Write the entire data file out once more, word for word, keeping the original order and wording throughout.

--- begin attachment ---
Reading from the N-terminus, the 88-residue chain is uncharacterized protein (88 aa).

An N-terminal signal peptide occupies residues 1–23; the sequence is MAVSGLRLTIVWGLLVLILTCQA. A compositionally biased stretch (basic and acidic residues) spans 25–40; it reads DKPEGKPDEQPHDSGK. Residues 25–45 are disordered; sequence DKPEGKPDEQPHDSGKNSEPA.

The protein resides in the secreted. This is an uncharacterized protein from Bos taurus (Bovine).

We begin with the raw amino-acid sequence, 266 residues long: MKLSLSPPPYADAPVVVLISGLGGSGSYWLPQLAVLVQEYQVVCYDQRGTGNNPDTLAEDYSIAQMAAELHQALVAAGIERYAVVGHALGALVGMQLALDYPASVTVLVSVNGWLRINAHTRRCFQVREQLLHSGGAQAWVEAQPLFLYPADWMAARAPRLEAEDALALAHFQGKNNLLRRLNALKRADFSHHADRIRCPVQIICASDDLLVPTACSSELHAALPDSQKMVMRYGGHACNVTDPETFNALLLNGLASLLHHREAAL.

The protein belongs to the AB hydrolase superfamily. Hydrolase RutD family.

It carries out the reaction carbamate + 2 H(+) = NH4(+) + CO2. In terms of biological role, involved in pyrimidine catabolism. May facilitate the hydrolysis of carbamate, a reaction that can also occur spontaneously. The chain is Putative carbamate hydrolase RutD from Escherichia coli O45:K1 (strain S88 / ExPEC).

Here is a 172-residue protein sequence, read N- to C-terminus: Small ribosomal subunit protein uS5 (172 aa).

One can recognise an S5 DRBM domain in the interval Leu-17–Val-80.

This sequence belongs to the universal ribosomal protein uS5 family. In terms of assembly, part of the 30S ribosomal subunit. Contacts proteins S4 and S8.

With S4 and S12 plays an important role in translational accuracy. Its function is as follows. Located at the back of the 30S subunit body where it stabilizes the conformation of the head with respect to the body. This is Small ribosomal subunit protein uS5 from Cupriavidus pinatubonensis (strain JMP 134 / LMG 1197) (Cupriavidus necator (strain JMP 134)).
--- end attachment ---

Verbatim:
Reading from the N-terminus, the 88-residue chain is uncharacterized protein (88 aa).

An N-terminal signal peptide occupies residues 1–23; the sequence is MAVSGLRLTIVWGLLVLILTCQA. A compositionally biased stretch (basic and acidic residues) spans 25–40; it reads DKPEGKPDEQPHDSGK. Residues 25–45 are disordered; sequence DKPEGKPDEQPHDSGKNSEPA.

The protein resides in the secreted. This is an uncharacterized protein from Bos taurus (Bovine).

We begin with the raw amino-acid sequence, 266 residues long: MKLSLSPPPYADAPVVVLISGLGGSGSYWLPQLAVLVQEYQVVCYDQRGTGNNPDTLAEDYSIAQMAAELHQALVAAGIERYAVVGHALGALVGMQLALDYPASVTVLVSVNGWLRINAHTRRCFQVREQLLHSGGAQAWVEAQPLFLYPADWMAARAPRLEAEDALALAHFQGKNNLLRRLNALKRADFSHHADRIRCPVQIICASDDLLVPTACSSELHAALPDSQKMVMRYGGHACNVTDPETFNALLLNGLASLLHHREAAL.

The protein belongs to the AB hydrolase superfamily. Hydrolase RutD family.

It carries out the reaction carbamate + 2 H(+) = NH4(+) + CO2. In terms of biological role, involved in pyrimidine catabolism. May facilitate the hydrolysis of carbamate, a reaction that can also occur spontaneously. The chain is Putative carbamate hydrolase RutD from Escherichia coli O45:K1 (strain S88 / ExPEC).

Here is a 172-residue protein sequence, read N- to C-terminus: Small ribosomal subunit protein uS5 (172 aa).

One can recognise an S5 DRBM domain in the interval Leu-17–Val-80.

This sequence belongs to the universal ribosomal protein uS5 family. In terms of assembly, part of the 30S ribosomal subunit. Contacts proteins S4 and S8.

With S4 and S12 plays an important role in translational accuracy. Its function is as follows. Located at the back of the 30S subunit body where it stabilizes the conformation of the head with respect to the body. This is Small ribosomal subunit protein uS5 from Cupriavidus pinatubonensis (strain JMP 134 / LMG 1197) (Cupriavidus necator (strain JMP 134)).